Essex man and Mondeo man are stereotypical figures which were popularised in 1990s England. The "Essex man" as a political figure is an example of a type of median voter and was used to help explain the electoral successes of Conservative Prime Minister Margaret Thatcher in the 1980s. The closely related "Mondeo man" was identified as the sort of voter the Labour Party needed to attract to win the election in 1997.
Although the Labour Party was traditionally considered the "natural choice" for the working-class, there has traditionally been a group within that class who have voted Conservative, who are distinct from the "Essex man" phenomenon. After the Second World War, there was considerable social change in South East England. Working-class English families were encouraged to leave the war damaged slums in inner London and move to newly-built council owned properties in the suburbs and new towns in the home counties, including Basildon and Harlow in Essex. With the decline of manufacturing and skilled manual work in the 1980s, this group increasingly looked to middle-class professions for employment, or became self-employed.
Essex man and Thatcherism
Margaret Thatcher's policies during her tenure in office from 1979–90 included: lower taxation, control of inflation and sale of council housing stock at subsidised prices. These policies (in particular, the right to buy scheme) are thought to have caused many people who had traditionally voted Labour in Essex to switch their allegiance in the elections of 1979, 1983 and 1987.
The Oxford English Dictionary (OED) lists the earliest reference to the Essex man as one from 7 October 1990 in The Sunday Telegraph, although a reference to 26 January 1990 issue of Campaign: "Representative [David Amess] of new Essex man, working class, father electrician, right wing, keen hanger, noisily rambunctious, no subtlety". Owing to the similarities between the politics of Thatcher's UK and Ronald Reagan's USA, the contemporary term "Reagan Democrat" is roughly analogous to "Essex man".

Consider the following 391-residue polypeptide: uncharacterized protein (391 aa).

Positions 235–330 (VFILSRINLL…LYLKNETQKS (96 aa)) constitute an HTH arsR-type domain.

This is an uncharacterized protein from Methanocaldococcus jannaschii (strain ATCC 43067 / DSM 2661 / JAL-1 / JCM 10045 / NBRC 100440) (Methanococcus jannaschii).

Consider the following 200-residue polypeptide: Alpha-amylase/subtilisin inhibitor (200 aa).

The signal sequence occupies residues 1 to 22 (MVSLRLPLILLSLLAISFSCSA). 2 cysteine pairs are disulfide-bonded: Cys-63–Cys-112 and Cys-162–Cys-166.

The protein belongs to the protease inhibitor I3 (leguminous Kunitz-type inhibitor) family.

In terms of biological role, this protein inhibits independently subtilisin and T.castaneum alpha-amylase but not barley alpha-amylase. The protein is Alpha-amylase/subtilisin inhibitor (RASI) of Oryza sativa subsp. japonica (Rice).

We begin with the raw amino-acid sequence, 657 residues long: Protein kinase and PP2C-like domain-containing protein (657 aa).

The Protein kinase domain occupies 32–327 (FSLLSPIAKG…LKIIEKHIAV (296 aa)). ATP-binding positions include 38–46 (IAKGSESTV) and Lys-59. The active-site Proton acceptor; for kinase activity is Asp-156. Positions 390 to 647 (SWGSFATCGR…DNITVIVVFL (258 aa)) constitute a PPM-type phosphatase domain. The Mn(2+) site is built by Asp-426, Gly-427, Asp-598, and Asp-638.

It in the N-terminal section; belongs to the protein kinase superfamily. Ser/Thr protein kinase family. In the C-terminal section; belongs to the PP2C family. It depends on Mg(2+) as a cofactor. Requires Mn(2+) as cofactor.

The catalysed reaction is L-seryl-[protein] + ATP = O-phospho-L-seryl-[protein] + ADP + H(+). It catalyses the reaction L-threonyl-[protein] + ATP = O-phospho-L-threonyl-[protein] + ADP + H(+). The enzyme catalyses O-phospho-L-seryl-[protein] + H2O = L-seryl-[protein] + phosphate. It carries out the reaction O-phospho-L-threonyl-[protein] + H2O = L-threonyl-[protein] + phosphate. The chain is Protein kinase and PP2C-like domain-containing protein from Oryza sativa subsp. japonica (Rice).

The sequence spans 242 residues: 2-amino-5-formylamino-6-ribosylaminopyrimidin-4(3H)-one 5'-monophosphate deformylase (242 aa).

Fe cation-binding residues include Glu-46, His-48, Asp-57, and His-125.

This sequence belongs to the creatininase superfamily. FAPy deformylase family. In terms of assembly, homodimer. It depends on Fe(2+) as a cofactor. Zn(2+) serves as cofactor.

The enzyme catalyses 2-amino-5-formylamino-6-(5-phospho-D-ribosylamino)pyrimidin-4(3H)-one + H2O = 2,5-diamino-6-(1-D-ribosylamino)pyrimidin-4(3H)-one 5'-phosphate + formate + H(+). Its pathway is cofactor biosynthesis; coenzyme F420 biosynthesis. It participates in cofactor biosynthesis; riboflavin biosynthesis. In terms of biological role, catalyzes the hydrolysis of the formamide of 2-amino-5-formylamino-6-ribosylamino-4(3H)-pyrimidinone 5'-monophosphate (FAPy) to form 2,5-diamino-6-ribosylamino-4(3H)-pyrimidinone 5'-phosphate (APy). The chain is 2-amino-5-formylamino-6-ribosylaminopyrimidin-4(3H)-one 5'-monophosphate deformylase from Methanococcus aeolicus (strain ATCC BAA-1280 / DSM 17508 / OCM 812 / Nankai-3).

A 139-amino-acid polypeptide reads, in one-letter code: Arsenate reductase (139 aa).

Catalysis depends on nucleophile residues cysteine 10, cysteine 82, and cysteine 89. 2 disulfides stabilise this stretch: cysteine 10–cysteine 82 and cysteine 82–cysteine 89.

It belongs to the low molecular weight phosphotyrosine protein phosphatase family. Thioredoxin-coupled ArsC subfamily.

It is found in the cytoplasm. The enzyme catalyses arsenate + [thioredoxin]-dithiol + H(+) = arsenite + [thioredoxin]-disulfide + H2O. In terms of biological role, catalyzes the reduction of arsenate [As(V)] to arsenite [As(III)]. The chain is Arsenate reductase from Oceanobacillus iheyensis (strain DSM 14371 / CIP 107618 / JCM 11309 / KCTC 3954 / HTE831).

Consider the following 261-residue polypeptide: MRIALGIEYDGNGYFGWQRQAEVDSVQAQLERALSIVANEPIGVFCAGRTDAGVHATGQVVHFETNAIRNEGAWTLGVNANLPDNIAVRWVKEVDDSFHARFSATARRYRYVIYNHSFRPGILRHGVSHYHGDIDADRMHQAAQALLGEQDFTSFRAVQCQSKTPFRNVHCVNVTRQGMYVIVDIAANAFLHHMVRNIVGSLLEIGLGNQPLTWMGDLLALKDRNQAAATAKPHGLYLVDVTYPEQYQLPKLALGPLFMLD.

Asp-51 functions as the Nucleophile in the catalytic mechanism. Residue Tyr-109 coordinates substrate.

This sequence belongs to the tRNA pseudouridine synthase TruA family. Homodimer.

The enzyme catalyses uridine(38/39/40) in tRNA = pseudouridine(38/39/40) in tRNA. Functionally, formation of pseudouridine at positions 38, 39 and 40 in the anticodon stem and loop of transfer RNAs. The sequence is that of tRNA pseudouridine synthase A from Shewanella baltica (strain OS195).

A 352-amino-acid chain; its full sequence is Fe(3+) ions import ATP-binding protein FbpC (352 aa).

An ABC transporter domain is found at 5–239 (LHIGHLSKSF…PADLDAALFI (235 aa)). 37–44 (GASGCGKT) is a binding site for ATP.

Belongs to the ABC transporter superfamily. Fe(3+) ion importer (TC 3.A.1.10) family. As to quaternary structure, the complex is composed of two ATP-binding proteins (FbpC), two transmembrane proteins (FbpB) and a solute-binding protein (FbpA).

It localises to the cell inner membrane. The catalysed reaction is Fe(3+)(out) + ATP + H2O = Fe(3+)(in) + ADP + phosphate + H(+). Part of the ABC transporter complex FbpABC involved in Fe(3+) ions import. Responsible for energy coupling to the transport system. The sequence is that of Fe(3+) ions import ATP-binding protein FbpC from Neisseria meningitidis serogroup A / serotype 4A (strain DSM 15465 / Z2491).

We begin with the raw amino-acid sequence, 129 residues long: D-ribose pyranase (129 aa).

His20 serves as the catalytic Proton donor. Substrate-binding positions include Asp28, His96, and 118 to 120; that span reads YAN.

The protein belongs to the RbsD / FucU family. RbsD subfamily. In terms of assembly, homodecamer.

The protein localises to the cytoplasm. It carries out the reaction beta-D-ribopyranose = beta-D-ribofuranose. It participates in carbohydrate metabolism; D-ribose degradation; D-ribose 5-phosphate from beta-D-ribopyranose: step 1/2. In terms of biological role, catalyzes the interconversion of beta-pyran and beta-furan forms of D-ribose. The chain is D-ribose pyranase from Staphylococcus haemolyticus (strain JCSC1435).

The concept of the "Mondeo man" was popularised by a phrase used by then Leader of the Labour Party, Tony Blair at the Labour Party Conference in October 1996. He recalled a Ford Sierra owner he had canvassed in the Midlands whilst out campaigning for the 1992 general election. The man was a self-employed electrician, who Blair met while the man was polishing his car at the weekend, and told Blair that he was an ex-Labour voter who had bought his council house, owned his own car, and wondered what the Labour Party had to offer him given the party's history of raising taxes and mortgage rates:
His dad voted Labour, he said. He used to vote Labour, too. But he'd bought his own house now. He'd set up his own business. He was doing very nicely. "So I've become a Tory" he said. In that moment, he crystallised for me the basis of our failure... His instincts were to get on in life. And he thought our instincts were to stop him. But that was never our history or our purpose.
This is the story that is often credited with inspiring Blair's concept of New Labour, and the "Mondeo man" superseded the "Essex man", as the target of the campaign for the 1997 general election for the Labour Party. (By 1993, the Sierra had been replaced by the Mondeo in the Ford model range, hence the misquote that gave birth to Mondeo Man). Under the leadership of Tony Blair, Labour subsequently won the 1997 general election, with a record landslide majority of 179 MPs.
- Basildon constituency
- Essex girl
- Holby City woman
- Middle England
- Motorway man
- Nouveau riche
- Person having ordinary skill in the art
- Placeholder name
- Reagan Democrat
- Southern Discomfort (Fabian Society pamphlets)
- The Only Way Is Essex
- White van man
- Worcester woman
- Florida Man
- Workington man
- Ollie Stone-Lee, Who's the new Mondeo man?, BBC News 2 January 2005
- Tanner, D., Political Change and the Labour Party 1900–1918 (1990)
- Butler, T., Social Change and the Middle Classes (1995)
- Israeli, R. and Ball, S., Mass Conservatism (2002)
- "What sort of person signs up as an advertiser?", Campaign, January 26, 1990
- Biressi, Anita; Heather Nunn (2013). Class and Contemporary British Culture. London: Palgrave Macmillan. pp. 23–37. ISBN 9780230240568.
- British Political Speech | Speech Archive, "BritishPoliticalSpeech", accessed 25 March 2018
- Michael Streeter, Election '97: This time, prime target is Mondeo Man, The Independent, 10 April 1997
- George Jones, Does Mondeo Man Matter Any More?, Daily Telegraph, 28 April 2007
- Taxation: Squeezing middle Britain The Guardian, Monday 31 January 2011
- "The ex-wife's story: My violent life with the Suffolk strangler- and his flirtation on the QE2 with Suzy Lamplugh". London Evening Standard. 22 February 2008. Retrieved 14 September 2019.